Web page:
As ABC News gears up to host Thursday’s Democratic debate from Houston, a new study indicates that the network’s evening newscast “has awarded a majority” of coverage to one candidate -- former Vice President Joe Biden.
The Media Research Center (MRC) analyzed ABC’s “World News Tonight” from January 1 through August 31 and found that Biden was given 68 minutes of airtime while rival Kamala Harris finished well behind with only 15 minutes of coverage.
Meanwhile, Elizabeth Warren received 12 minutes of coverage on the ABC newscast, followed by Beto O’Rourke and Bernie Sanders, with seven minutes apiece. Cory Booker was covered for four minutes, Amy Klobuchar received three minutes, Julian Castro was mentioned for fewer than two minutes and Andrew Yang was only covered for a mere two seconds over eight months, according to the study.
MRC senior editor Rich Noyes noted that the Democratic National Committee rules state that “candidate had to receive at least 2 percent support in four qualifying polls, plus receive donations from at least 130,000 individual donors” to qualify for Thursday's debate.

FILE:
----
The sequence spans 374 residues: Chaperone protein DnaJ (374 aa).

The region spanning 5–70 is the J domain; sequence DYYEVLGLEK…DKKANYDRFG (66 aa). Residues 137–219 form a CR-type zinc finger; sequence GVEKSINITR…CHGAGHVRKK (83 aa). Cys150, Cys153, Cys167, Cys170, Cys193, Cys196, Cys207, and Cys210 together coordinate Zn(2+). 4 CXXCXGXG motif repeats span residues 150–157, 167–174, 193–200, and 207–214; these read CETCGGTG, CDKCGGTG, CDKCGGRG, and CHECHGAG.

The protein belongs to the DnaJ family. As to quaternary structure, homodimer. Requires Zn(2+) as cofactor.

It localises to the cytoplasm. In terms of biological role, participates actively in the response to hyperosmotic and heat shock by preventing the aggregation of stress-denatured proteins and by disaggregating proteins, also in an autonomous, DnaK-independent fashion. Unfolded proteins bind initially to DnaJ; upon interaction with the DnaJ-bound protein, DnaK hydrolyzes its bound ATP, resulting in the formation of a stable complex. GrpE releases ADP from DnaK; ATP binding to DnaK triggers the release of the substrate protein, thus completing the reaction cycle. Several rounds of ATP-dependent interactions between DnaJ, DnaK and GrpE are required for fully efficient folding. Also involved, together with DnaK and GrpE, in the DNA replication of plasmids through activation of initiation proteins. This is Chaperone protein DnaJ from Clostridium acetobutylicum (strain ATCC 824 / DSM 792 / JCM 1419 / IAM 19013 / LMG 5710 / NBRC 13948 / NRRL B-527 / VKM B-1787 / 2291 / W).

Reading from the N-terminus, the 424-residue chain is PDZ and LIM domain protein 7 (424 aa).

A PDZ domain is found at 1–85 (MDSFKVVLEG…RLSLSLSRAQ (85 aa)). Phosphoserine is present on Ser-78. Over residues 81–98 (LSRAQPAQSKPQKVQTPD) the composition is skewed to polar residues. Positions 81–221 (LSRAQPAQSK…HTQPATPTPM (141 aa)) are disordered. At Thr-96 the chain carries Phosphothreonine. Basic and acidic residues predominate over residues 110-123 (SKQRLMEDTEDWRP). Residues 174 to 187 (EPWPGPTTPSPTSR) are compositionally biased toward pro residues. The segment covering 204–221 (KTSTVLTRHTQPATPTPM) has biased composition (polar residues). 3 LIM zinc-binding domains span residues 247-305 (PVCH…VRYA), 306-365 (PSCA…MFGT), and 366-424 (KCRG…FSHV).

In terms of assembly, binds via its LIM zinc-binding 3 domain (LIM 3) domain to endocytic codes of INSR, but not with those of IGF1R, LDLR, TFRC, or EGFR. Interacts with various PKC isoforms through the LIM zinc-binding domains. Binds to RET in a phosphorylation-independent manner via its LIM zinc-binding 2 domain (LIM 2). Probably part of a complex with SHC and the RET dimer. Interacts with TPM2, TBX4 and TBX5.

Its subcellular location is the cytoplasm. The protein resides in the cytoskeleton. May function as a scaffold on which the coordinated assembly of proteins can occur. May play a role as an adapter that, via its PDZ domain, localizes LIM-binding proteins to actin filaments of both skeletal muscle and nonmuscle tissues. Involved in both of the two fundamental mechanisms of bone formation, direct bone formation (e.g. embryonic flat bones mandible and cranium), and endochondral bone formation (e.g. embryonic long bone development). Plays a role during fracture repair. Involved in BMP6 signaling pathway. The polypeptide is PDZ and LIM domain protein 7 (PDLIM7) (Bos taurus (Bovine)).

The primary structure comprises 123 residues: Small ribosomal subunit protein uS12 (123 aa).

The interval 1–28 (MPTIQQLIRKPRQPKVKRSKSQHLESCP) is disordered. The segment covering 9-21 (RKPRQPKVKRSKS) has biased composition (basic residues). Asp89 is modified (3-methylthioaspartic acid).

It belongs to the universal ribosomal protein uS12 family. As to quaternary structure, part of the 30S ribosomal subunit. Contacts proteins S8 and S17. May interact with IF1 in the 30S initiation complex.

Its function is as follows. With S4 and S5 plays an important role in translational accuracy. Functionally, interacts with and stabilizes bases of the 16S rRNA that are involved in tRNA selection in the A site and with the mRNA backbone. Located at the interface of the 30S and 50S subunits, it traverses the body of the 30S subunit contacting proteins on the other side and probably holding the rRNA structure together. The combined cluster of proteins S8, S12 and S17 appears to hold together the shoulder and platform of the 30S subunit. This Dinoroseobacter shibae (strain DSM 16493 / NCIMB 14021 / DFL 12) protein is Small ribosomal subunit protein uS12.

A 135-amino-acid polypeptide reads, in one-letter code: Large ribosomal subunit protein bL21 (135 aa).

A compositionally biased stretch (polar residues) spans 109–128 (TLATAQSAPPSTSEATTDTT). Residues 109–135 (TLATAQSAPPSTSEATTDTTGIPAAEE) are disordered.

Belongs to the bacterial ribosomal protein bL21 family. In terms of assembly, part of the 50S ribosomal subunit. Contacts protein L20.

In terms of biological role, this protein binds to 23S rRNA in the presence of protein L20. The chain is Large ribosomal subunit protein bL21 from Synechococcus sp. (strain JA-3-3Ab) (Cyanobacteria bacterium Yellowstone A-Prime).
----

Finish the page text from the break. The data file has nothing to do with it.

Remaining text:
“But to gain traction in the polls, and to generate the impression of viability that interests potential donors, most candidates need the media to give their campaigns enough news coverage so that they don’t appear to be a lost cause,” Noyes wrote.
ABC News did not immediately respond to a request for comment.
Biden received 52.5 percent of “World News Tonight" coverage among the 10 candidates who qualified to partake in the debate, while four candidates who have already dropped out received more airtime than Yang.
“So, the question can be posed,” Noyes wrote to end the study. “Have the media already effectively winnowed the Democrats’ 2020 field before the voters ever had a chance make themselves heard?”
“World News Tonight” anchor David Muir will moderate the third Democratic debate alongside ABC News colleagues George Stephanopoulos, Linsey Davis and Univision’s Jorge Ramos. Candidates will be allowed 75 seconds for direct responses and 45 seconds for secondary responses and rebuttals, according to the network.
ABC also noted there will be opening statements, but not closing statements.